Minority shareholders often find themselves being squeezed out of a business when the majority shareholders decide to get rid of them. While this happens in all kinds of businesses, there are additional reasons in family owned businesses for putting pressure on a minority shareholder to sell his or her shares. A squeeze out occurs when a stockholder is forced to sell his or her stock in a company by the majority stockholders who typically want to take control of the company
How to Recognize if You are Being Squeezed Out of the Business
Many minority shareholders have a hunch that they are being squeezed out of the business long before the final action takes place. Often that hunch is based on:
· Termination of Employment: many minority shareholders are employees of the business. If their employment is terminated it is a sign that the majority shareholders want to them to give up their share of stocks.
· Change in Family Circumstances:if there has been a change in your family circumstances that your family does not approve of then you may be squeezed out of the business. For example, if you marry someone of whom the family does not approve or divorce the blood relation to the business family then the majority shareholders may try to squeeze you out of the company.
· Receipt of an Offer to Purchase Stock Well Below Market Value: in order to complete the squeeze out the majority shareholders must purchase the shares of the minority shareholders. Often the offer to purchase comes at below fair market value because minority shares are seldom worth the same as majority shares in privately held companies.
Potential Remedies if You are Being Squeezed Out of the Business
It can be difficult to avoid being squeezed out of a family owned business but it is not impossible. Minority shareholders may be able to bring a lawsuit alleging that the majority shareholders breached their fiduciary duties, their duties of good faith and fair dealing or that they were wrongfully terminated. If a court finds for the minority shareholder then the court can order that his shares and/or job be reinstated and order the business to pay any financial damages incurred by the minority shareholder. Punitive damages can also be ordered by a court particularly if the court finds that the majority shareholders engaged in a conspiracy to oust the minority shareholder.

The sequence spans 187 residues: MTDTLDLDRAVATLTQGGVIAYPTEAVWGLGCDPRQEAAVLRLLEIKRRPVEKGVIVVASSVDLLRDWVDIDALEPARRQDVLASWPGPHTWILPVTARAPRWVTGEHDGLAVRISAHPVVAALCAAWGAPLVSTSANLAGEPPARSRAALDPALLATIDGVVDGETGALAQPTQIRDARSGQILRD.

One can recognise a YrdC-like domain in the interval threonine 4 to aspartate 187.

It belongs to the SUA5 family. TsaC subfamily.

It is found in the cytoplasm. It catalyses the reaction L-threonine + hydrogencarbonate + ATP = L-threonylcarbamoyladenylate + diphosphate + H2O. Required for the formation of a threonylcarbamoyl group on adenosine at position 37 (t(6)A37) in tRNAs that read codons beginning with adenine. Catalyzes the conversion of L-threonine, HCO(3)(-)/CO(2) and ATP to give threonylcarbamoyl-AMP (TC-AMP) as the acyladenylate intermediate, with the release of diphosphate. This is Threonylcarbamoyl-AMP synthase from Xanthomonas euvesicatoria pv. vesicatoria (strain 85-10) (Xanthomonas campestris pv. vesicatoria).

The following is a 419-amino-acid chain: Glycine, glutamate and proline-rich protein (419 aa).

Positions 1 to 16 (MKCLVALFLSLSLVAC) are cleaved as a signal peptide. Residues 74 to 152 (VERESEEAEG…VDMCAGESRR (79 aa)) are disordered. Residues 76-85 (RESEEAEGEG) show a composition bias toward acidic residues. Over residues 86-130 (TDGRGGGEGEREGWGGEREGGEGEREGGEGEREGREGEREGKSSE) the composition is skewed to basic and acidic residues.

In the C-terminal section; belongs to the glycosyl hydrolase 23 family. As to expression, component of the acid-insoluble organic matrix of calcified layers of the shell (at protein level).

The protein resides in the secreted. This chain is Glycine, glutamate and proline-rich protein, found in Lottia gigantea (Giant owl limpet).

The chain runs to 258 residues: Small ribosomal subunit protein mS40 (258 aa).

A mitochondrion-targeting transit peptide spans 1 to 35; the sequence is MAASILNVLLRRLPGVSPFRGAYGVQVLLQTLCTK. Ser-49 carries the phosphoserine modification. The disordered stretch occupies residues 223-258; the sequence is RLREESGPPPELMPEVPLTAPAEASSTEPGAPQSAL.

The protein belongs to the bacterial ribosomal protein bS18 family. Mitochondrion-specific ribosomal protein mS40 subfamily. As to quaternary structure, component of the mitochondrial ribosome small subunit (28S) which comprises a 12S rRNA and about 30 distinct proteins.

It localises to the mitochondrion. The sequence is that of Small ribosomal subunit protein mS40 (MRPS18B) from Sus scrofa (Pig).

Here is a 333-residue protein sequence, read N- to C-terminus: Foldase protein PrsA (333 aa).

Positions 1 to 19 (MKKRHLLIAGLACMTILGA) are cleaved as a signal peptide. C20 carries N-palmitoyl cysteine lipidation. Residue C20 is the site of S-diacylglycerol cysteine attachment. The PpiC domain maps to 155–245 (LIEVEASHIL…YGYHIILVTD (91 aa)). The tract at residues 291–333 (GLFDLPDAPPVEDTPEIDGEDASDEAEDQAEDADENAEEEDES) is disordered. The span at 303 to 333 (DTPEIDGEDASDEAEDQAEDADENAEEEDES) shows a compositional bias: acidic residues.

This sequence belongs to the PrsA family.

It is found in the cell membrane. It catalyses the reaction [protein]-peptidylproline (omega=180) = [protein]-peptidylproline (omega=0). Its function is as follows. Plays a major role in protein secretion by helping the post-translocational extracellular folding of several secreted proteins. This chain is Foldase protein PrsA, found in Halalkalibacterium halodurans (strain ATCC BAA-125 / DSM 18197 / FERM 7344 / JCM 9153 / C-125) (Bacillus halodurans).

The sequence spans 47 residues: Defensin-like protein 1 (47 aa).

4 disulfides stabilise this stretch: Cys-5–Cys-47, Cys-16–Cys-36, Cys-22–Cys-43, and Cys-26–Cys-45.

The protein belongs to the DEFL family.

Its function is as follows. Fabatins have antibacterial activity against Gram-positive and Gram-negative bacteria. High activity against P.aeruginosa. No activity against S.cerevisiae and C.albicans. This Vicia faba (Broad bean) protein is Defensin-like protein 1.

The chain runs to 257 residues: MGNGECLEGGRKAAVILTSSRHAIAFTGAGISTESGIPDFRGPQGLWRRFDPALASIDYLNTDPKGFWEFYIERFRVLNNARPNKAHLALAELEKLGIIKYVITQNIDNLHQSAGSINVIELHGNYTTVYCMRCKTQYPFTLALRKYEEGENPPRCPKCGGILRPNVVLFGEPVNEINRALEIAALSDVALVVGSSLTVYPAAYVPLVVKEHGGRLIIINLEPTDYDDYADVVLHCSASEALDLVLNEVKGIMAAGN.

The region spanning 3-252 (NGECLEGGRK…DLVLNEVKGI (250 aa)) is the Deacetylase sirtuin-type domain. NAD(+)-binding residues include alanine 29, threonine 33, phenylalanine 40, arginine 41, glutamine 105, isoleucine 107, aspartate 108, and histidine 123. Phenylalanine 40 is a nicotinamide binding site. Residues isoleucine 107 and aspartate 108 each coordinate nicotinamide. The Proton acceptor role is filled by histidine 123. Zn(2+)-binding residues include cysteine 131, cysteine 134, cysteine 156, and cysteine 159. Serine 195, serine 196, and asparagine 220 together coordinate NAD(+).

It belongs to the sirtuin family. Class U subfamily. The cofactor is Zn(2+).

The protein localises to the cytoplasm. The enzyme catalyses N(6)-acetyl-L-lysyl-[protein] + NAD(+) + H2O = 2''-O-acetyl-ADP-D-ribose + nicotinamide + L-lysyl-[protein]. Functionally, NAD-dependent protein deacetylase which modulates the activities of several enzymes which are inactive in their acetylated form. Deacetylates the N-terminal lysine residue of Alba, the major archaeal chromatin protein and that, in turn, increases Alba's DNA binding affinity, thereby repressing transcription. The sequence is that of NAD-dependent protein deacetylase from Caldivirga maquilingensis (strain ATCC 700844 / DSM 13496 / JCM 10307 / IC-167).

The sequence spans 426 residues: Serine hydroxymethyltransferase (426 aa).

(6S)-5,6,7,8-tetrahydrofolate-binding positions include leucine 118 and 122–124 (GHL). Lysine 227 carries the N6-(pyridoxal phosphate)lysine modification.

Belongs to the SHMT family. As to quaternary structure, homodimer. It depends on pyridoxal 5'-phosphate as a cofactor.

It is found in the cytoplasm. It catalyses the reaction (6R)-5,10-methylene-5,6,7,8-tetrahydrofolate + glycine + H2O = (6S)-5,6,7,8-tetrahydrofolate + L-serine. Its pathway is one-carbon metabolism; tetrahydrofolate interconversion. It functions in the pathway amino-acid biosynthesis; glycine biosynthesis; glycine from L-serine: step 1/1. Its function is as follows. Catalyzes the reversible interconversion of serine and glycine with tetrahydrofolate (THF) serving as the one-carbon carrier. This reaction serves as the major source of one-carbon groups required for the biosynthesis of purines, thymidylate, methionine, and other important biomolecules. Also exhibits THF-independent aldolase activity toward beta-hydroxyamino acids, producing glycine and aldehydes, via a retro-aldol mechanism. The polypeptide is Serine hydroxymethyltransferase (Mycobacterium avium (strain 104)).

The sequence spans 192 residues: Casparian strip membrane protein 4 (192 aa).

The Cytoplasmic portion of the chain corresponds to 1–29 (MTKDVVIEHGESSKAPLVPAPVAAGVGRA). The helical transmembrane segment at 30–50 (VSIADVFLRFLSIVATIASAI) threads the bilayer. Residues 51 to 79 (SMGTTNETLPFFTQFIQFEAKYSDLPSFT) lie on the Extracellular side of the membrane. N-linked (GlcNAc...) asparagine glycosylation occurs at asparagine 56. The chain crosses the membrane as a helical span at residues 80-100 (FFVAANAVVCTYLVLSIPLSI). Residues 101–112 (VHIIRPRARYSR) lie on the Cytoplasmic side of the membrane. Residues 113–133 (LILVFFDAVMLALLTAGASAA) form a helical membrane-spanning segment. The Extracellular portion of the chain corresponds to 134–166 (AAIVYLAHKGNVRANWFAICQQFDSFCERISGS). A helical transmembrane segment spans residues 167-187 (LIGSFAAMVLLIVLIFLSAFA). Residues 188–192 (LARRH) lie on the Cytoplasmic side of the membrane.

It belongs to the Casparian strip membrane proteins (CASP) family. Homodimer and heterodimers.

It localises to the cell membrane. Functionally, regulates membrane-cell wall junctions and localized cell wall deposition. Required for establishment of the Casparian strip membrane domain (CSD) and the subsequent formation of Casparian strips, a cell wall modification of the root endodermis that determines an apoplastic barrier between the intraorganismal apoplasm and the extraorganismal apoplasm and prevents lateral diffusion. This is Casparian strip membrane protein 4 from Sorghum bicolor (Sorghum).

Most minority shareholders do not want to remain in a job or as a shareholder in a company that is hostile to them. However, that does not mean that the minority shareholder should suffer financially and be squeezed out of the company. A minority shareholder may be able to work out an equitable arrangement with the majority shareholders if the minority shareholder is willing to leave the business in exchange for financial compensation.
Generally, family issues precede a squeeze out in a family business. If you are having familial problems with the relatives with whom you work then you should be on the lookout for the signs of a potential squeeze out and be aware of your potential remedies.